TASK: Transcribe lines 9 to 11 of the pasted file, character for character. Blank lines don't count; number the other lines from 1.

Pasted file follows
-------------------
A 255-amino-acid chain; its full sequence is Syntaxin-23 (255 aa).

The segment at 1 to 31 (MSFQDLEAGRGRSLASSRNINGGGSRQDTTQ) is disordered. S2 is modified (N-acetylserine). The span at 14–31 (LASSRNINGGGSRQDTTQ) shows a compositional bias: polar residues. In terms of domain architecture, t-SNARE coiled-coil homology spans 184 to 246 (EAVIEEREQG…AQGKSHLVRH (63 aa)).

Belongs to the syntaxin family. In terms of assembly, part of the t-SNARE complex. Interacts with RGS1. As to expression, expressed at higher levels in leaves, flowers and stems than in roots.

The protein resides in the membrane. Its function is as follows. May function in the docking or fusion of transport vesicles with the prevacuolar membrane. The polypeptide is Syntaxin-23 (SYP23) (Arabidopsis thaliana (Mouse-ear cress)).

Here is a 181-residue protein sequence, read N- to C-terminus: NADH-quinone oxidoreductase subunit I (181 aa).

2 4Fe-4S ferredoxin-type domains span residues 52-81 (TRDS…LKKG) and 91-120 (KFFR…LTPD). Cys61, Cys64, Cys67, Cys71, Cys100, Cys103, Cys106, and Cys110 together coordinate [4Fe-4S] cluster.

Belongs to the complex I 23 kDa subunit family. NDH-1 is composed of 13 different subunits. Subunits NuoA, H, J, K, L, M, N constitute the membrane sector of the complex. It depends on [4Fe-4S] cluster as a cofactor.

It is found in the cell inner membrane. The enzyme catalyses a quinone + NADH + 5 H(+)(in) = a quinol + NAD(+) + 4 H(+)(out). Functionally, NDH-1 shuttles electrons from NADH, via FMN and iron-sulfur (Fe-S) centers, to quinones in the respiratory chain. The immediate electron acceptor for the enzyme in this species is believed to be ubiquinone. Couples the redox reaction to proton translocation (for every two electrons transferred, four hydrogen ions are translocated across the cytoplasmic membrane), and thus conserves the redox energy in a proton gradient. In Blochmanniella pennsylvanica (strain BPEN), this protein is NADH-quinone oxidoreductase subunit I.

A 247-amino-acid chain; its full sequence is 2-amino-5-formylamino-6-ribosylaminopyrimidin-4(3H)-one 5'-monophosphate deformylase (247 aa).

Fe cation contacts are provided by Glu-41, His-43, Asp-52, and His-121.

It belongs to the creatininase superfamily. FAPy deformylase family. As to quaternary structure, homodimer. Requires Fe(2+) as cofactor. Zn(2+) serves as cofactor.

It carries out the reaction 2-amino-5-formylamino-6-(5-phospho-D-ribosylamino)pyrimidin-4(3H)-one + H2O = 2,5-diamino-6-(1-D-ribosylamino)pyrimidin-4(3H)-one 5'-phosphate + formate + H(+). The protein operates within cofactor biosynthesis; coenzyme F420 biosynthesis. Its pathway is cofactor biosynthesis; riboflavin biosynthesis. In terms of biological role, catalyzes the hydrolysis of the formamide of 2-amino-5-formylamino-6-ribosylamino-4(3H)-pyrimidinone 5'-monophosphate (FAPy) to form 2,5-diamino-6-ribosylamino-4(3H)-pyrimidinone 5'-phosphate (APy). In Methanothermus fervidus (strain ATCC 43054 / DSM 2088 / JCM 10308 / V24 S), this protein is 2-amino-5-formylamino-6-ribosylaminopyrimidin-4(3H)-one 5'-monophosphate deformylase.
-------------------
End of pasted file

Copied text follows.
A 247-amino-acid chain; its full sequence is 2-amino-5-formylamino-6-ribosylaminopyrimidin-4(3H)-one 5'-monophosphate deformylase (247 aa).

Fe cation contacts are provided by Glu-41, His-43, Asp-52, and His-121.

It belongs to the creatininase superfamily. FAPy deformylase family. As to quaternary structure, homodimer. Requires Fe(2+) as cofactor. Zn(2+) serves as cofactor.